Who loses wins?

From “ZIRP” to “NIRP” – just one small step that our Anglo-US friends have not hesitated to take!

These acronyms strangely resemble the onomatopoeias of cartoon stories but actually stand for extremely serious interest rate strategies implemented by central banks in recent years. The “ZIRP” (Zero Interest Rate Policy), was introduced two to three years ago, while the “NIRP” (Negative Interest Rate Policy), represents the rare ability that a number of eurozone countries now have of asking their creditors for money.

For the first time in its history*, on 9 July 2012, France raised debt at negative interest rates with levels of -0.005% for three months and -0.006% for six months! In so doing, France followed its major neighbour Germany, which had been borrowing at negative rates for several months already, with a number of panicking investors even accepting to do so for a two-year period.

We would underscore the irony of the situation: just four months ago, the markets were worried about the ability of a newly socialist France to borrow on attractive terms. Few of us would then have bet that the current situation could have taken hold in France!

Apart from the hitherto-unseen technical situation on short-term rates markets, this event prompts reflection on a wider scale. As US economist, John Kenneth Galbraith constantly stated “sooner or later, the idiots will be separated from their money”. With the “NIRP”, the amounts at stake could very well prove him right on a major scale… The NIRP causes genuine difficulties in allocating savings: what clear-thinking investor would agree to lose part of their investment from the outset?

The new government that has little experience in financial affaires has bizarrely made the most of this period to increase the ceiling level on the Livret A savings account, the French people’s favourite risk-free investment which for once, is actually paying far more than any other investment, while at the same time, condemning annuities and annuitants. This is a surprising way of encouraging savers to take risks again….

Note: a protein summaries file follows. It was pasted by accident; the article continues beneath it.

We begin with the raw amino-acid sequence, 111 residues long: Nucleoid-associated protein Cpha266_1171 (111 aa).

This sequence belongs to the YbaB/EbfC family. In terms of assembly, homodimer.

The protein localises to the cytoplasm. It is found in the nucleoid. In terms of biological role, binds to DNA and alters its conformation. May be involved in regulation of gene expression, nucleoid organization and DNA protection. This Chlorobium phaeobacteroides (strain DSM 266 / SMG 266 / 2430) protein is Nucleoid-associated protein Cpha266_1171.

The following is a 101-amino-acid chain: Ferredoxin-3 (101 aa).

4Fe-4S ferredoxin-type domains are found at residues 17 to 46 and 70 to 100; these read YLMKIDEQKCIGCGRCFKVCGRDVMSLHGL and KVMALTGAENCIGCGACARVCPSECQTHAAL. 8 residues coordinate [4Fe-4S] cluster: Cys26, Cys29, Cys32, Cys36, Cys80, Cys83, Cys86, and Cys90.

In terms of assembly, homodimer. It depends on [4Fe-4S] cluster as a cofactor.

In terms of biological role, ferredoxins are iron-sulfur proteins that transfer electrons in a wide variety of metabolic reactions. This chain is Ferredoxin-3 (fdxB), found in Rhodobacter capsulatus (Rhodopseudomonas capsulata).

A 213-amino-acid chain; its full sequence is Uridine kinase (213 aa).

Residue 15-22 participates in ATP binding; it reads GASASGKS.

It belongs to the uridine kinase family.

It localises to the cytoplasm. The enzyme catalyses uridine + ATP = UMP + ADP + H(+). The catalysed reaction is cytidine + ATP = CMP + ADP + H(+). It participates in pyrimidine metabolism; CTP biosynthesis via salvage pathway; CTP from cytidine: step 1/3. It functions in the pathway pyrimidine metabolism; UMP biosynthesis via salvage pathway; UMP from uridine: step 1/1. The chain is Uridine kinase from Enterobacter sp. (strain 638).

So what should we do to allocate our capital in order to prepare for our retirement serenely?

An objective view on the economic situation enables us to reflect on a few winning and promising solutions.

The first solution is obviously to accept that a minimum amount of risk needs to be taken. We continue to encourage you to lend your savings to companies that we consider sustainably solvent and whose bond issues carry attractive rates for investors.

During this period of extreme aversion to risk, another more paradoxical solution would be to invest in the shares of these major groups that are global leaders in their sector. Viewed very positively by the market, these groups are managing to borrow at extremely low rates: 1.6% for SIEMENS over seven years and just 2.4% for VOLKSWAGEN over 10 years! These major industrial groups have found themselves in the hitherto unseen and very comfortable position of being able to finance high-growth projects at rates that have never been so beneficial.

This new and passionate trend entitled strategic carry trade provides a major competitive edge, and a clear advantage that should prompt us to entrust more capital to companies that are benefiting from it.

Let’s forget the acronyms and simply remember that, in this backdrop of low rates that is uncomfortable for savers, opportunities are multiplying for companies. All we need to do is exploit these possibilities and lend to those that are unjustly struggling to borrow and buy shares in those that are finding it so easy to do.

with the participation of Marc CRAQUELIN

*Source Bloomberg